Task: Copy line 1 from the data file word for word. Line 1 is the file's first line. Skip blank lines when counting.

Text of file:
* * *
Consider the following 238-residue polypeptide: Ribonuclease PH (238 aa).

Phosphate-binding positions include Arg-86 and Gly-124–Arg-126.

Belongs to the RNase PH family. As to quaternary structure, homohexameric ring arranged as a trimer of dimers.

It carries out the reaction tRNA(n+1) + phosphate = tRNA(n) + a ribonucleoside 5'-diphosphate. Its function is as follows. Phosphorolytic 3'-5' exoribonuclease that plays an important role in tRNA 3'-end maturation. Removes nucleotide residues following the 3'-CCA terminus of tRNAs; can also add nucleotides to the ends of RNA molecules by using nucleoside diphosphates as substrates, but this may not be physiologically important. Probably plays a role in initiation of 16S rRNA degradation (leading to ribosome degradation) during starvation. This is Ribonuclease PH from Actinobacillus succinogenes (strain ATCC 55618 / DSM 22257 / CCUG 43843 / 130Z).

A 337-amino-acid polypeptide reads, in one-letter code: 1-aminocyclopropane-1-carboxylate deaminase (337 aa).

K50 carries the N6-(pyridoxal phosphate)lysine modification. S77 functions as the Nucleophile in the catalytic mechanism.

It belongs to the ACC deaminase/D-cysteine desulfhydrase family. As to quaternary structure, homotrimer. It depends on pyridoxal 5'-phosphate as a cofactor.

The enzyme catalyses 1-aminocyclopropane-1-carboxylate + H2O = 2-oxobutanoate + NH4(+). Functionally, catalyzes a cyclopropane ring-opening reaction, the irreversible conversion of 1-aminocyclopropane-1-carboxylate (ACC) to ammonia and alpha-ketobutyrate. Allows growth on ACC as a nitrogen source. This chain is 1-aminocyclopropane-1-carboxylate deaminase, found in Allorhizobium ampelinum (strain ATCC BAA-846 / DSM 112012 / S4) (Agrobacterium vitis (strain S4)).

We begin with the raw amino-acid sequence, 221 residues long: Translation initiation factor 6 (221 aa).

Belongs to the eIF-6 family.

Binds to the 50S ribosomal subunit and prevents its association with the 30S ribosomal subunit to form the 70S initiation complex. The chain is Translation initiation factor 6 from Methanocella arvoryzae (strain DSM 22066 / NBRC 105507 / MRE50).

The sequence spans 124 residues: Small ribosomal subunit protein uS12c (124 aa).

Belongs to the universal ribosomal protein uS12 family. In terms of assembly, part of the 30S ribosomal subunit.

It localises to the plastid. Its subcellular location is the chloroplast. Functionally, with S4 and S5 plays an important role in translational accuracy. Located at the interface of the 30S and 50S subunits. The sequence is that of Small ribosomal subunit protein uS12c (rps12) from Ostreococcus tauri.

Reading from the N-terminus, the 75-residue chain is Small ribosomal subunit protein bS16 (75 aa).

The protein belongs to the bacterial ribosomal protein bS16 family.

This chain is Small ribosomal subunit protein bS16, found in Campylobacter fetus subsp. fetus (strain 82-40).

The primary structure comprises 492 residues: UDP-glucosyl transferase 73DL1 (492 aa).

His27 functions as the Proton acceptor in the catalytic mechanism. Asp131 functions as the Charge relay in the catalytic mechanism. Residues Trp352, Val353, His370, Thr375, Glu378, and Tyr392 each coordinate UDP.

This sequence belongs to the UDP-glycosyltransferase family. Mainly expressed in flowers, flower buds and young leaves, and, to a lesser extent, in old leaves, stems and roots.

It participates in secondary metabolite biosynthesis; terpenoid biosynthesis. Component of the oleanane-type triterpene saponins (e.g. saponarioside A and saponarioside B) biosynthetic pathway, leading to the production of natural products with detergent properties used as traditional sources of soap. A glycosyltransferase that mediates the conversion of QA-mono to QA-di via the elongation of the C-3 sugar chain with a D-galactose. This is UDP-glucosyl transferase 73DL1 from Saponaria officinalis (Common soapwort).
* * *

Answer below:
Consider the following 238-residue polypeptide: Ribonuclease PH (238 aa).